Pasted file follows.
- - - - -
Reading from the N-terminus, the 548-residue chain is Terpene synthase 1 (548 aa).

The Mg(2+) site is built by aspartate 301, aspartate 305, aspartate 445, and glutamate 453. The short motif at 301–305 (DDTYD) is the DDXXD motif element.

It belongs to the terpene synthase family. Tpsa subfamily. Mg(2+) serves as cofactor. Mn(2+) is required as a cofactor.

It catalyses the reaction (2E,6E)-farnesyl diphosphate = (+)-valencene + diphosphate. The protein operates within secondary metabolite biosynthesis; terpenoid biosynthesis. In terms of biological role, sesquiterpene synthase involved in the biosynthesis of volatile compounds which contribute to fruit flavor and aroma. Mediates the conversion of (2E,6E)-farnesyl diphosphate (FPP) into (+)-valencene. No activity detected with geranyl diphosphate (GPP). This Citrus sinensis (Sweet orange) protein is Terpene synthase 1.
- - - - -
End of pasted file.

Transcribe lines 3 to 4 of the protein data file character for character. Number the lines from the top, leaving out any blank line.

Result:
It belongs to the terpene synthase family. Tpsa subfamily. Mg(2+) serves as cofactor. Mn(2+) is required as a cofactor.

It catalyses the reaction (2E,6E)-farnesyl diphosphate = (+)-valencene + diphosphate. The protein operates within secondary metabolite biosynthesis; terpenoid biosynthesis. In terms of biological role, sesquiterpene synthase involved in the biosynthesis of volatile compounds which contribute to fruit flavor and aroma. Mediates the conversion of (2E,6E)-farnesyl diphosphate (FPP) into (+)-valencene. No activity detected with geranyl diphosphate (GPP). This Citrus sinensis (Sweet orange) protein is Terpene synthase 1.